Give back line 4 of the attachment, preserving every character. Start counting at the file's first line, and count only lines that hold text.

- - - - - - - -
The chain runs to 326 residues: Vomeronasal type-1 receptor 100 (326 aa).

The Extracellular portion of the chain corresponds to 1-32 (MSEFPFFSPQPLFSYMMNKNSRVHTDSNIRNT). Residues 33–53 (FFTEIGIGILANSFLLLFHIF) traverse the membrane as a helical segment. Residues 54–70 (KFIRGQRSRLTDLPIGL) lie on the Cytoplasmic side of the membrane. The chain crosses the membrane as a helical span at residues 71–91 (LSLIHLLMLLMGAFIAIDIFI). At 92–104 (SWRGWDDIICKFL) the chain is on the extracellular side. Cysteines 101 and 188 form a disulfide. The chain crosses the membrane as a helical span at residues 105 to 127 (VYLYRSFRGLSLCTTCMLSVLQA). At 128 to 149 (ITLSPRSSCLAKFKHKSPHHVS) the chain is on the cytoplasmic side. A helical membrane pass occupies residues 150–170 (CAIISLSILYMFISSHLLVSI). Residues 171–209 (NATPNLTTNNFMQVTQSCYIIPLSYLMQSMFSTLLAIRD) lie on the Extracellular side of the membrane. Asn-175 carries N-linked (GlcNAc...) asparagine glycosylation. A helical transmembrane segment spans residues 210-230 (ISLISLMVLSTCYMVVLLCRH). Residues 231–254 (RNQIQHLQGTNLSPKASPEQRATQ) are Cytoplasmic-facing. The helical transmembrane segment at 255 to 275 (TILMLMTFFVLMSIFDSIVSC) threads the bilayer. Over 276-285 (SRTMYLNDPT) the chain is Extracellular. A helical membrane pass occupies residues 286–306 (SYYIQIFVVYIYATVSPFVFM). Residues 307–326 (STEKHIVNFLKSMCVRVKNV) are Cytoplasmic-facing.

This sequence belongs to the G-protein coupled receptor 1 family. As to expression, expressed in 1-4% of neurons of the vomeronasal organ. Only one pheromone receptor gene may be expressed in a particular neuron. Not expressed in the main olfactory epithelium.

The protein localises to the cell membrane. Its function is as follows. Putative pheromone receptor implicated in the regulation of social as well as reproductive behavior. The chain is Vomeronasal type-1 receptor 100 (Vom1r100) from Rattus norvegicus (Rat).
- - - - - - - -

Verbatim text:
The protein localises to the cell membrane. Its function is as follows. Putative pheromone receptor implicated in the regulation of social as well as reproductive behavior. The chain is Vomeronasal type-1 receptor 100 (Vom1r100) from Rattus norvegicus (Rat).